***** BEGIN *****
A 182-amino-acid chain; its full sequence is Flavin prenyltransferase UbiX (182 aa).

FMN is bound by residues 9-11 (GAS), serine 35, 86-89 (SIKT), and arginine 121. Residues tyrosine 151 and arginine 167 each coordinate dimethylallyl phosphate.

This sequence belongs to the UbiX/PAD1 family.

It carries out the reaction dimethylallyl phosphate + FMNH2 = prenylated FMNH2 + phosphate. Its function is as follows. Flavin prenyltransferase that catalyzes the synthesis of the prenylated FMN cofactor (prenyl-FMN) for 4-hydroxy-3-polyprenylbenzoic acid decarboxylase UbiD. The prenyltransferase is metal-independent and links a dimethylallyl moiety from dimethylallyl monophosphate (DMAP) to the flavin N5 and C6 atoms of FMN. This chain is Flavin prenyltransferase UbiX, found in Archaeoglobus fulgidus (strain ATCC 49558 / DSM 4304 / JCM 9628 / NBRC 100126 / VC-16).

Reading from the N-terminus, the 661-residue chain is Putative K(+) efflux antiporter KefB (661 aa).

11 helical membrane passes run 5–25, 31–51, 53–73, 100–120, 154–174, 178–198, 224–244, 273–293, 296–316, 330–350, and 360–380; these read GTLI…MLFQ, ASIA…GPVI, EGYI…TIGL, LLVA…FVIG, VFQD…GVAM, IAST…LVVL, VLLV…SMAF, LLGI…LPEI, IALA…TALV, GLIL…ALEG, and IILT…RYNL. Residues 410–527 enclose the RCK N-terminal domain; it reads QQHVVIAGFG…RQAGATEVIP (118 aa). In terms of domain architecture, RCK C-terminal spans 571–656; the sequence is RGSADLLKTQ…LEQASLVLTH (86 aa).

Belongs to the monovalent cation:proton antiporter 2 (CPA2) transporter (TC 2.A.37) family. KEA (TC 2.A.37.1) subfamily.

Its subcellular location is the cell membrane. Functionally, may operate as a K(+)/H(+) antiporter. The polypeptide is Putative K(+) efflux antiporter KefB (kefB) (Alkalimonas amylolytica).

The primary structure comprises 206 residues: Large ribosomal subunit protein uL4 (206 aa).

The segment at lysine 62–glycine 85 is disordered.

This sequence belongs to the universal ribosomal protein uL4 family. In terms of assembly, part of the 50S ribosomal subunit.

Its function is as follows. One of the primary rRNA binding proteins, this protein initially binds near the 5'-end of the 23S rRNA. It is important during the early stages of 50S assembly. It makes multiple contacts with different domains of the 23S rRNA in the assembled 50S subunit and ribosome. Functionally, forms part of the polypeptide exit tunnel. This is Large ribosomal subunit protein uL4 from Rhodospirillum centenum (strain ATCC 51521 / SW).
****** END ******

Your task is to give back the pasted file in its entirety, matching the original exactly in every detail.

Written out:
A 182-amino-acid chain; its full sequence is Flavin prenyltransferase UbiX (182 aa).

FMN is bound by residues 9-11 (GAS), serine 35, 86-89 (SIKT), and arginine 121. Residues tyrosine 151 and arginine 167 each coordinate dimethylallyl phosphate.

This sequence belongs to the UbiX/PAD1 family.

It carries out the reaction dimethylallyl phosphate + FMNH2 = prenylated FMNH2 + phosphate. Its function is as follows. Flavin prenyltransferase that catalyzes the synthesis of the prenylated FMN cofactor (prenyl-FMN) for 4-hydroxy-3-polyprenylbenzoic acid decarboxylase UbiD. The prenyltransferase is metal-independent and links a dimethylallyl moiety from dimethylallyl monophosphate (DMAP) to the flavin N5 and C6 atoms of FMN. This chain is Flavin prenyltransferase UbiX, found in Archaeoglobus fulgidus (strain ATCC 49558 / DSM 4304 / JCM 9628 / NBRC 100126 / VC-16).

Reading from the N-terminus, the 661-residue chain is Putative K(+) efflux antiporter KefB (661 aa).

11 helical membrane passes run 5–25, 31–51, 53–73, 100–120, 154–174, 178–198, 224–244, 273–293, 296–316, 330–350, and 360–380; these read GTLI…MLFQ, ASIA…GPVI, EGYI…TIGL, LLVA…FVIG, VFQD…GVAM, IAST…LVVL, VLLV…SMAF, LLGI…LPEI, IALA…TALV, GLIL…ALEG, and IILT…RYNL. Residues 410–527 enclose the RCK N-terminal domain; it reads QQHVVIAGFG…RQAGATEVIP (118 aa). In terms of domain architecture, RCK C-terminal spans 571–656; the sequence is RGSADLLKTQ…LEQASLVLTH (86 aa).

Belongs to the monovalent cation:proton antiporter 2 (CPA2) transporter (TC 2.A.37) family. KEA (TC 2.A.37.1) subfamily.

Its subcellular location is the cell membrane. Functionally, may operate as a K(+)/H(+) antiporter. The polypeptide is Putative K(+) efflux antiporter KefB (kefB) (Alkalimonas amylolytica).

The primary structure comprises 206 residues: Large ribosomal subunit protein uL4 (206 aa).

The segment at lysine 62–glycine 85 is disordered.

This sequence belongs to the universal ribosomal protein uL4 family. In terms of assembly, part of the 50S ribosomal subunit.

Its function is as follows. One of the primary rRNA binding proteins, this protein initially binds near the 5'-end of the 23S rRNA. It is important during the early stages of 50S assembly. It makes multiple contacts with different domains of the 23S rRNA in the assembled 50S subunit and ribosome. Functionally, forms part of the polypeptide exit tunnel. This is Large ribosomal subunit protein uL4 from Rhodospirillum centenum (strain ATCC 51521 / SW).